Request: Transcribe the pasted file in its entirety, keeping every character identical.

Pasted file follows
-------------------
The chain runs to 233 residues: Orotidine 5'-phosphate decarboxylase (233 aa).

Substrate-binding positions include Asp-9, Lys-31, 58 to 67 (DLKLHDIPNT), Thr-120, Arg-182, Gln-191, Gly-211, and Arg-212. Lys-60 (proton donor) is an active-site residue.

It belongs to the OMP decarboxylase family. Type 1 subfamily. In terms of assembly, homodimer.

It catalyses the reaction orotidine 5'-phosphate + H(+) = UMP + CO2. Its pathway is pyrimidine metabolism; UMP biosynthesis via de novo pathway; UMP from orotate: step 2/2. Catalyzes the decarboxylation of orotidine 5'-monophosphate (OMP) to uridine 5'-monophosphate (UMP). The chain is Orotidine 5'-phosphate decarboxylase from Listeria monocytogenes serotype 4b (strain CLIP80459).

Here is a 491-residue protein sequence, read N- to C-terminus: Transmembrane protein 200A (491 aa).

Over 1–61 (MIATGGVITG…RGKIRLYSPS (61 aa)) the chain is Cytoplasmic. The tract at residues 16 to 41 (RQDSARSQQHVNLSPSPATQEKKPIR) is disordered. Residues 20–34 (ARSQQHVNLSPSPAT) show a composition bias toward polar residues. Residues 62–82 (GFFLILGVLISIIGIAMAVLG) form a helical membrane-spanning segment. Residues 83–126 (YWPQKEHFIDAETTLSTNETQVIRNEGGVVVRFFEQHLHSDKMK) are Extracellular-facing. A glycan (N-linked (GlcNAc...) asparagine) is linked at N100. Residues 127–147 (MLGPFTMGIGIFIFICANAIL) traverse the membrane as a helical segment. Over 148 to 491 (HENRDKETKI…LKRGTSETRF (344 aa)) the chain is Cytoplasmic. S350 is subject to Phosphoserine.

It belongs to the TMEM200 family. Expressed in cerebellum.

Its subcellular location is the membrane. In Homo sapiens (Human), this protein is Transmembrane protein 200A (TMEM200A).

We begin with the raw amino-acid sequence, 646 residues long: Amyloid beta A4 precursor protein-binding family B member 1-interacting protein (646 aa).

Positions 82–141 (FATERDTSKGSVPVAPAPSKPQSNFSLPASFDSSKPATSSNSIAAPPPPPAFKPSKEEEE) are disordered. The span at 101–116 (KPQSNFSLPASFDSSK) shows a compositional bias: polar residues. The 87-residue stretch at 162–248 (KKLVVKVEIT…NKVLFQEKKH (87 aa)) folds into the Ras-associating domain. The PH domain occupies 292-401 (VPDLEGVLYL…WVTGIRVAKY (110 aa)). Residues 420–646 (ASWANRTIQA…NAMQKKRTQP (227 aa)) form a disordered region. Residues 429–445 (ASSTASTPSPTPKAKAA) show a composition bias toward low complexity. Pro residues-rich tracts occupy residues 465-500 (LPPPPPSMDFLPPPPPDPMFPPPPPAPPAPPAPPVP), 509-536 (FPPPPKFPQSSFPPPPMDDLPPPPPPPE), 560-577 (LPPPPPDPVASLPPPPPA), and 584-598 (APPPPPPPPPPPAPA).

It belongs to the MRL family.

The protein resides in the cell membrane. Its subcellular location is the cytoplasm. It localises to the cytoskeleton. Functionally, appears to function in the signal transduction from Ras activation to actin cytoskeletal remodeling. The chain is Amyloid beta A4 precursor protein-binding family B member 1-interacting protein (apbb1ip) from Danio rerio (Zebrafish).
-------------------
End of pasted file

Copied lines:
The chain runs to 233 residues: Orotidine 5'-phosphate decarboxylase (233 aa).

Substrate-binding positions include Asp-9, Lys-31, 58 to 67 (DLKLHDIPNT), Thr-120, Arg-182, Gln-191, Gly-211, and Arg-212. Lys-60 (proton donor) is an active-site residue.

It belongs to the OMP decarboxylase family. Type 1 subfamily. In terms of assembly, homodimer.

It catalyses the reaction orotidine 5'-phosphate + H(+) = UMP + CO2. Its pathway is pyrimidine metabolism; UMP biosynthesis via de novo pathway; UMP from orotate: step 2/2. Catalyzes the decarboxylation of orotidine 5'-monophosphate (OMP) to uridine 5'-monophosphate (UMP). The chain is Orotidine 5'-phosphate decarboxylase from Listeria monocytogenes serotype 4b (strain CLIP80459).

Here is a 491-residue protein sequence, read N- to C-terminus: Transmembrane protein 200A (491 aa).

Over 1–61 (MIATGGVITG…RGKIRLYSPS (61 aa)) the chain is Cytoplasmic. The tract at residues 16 to 41 (RQDSARSQQHVNLSPSPATQEKKPIR) is disordered. Residues 20–34 (ARSQQHVNLSPSPAT) show a composition bias toward polar residues. Residues 62–82 (GFFLILGVLISIIGIAMAVLG) form a helical membrane-spanning segment. Residues 83–126 (YWPQKEHFIDAETTLSTNETQVIRNEGGVVVRFFEQHLHSDKMK) are Extracellular-facing. A glycan (N-linked (GlcNAc...) asparagine) is linked at N100. Residues 127–147 (MLGPFTMGIGIFIFICANAIL) traverse the membrane as a helical segment. Over 148 to 491 (HENRDKETKI…LKRGTSETRF (344 aa)) the chain is Cytoplasmic. S350 is subject to Phosphoserine.

It belongs to the TMEM200 family. Expressed in cerebellum.

Its subcellular location is the membrane. In Homo sapiens (Human), this protein is Transmembrane protein 200A (TMEM200A).

We begin with the raw amino-acid sequence, 646 residues long: Amyloid beta A4 precursor protein-binding family B member 1-interacting protein (646 aa).

Positions 82–141 (FATERDTSKGSVPVAPAPSKPQSNFSLPASFDSSKPATSSNSIAAPPPPPAFKPSKEEEE) are disordered. The span at 101–116 (KPQSNFSLPASFDSSK) shows a compositional bias: polar residues. The 87-residue stretch at 162–248 (KKLVVKVEIT…NKVLFQEKKH (87 aa)) folds into the Ras-associating domain. The PH domain occupies 292-401 (VPDLEGVLYL…WVTGIRVAKY (110 aa)). Residues 420–646 (ASWANRTIQA…NAMQKKRTQP (227 aa)) form a disordered region. Residues 429–445 (ASSTASTPSPTPKAKAA) show a composition bias toward low complexity. Pro residues-rich tracts occupy residues 465-500 (LPPPPPSMDFLPPPPPDPMFPPPPPAPPAPPAPPVP), 509-536 (FPPPPKFPQSSFPPPPMDDLPPPPPPPE), 560-577 (LPPPPPDPVASLPPPPPA), and 584-598 (APPPPPPPPPPPAPA).

It belongs to the MRL family.

The protein resides in the cell membrane. Its subcellular location is the cytoplasm. It localises to the cytoskeleton. Functionally, appears to function in the signal transduction from Ras activation to actin cytoskeletal remodeling. The chain is Amyloid beta A4 precursor protein-binding family B member 1-interacting protein (apbb1ip) from Danio rerio (Zebrafish).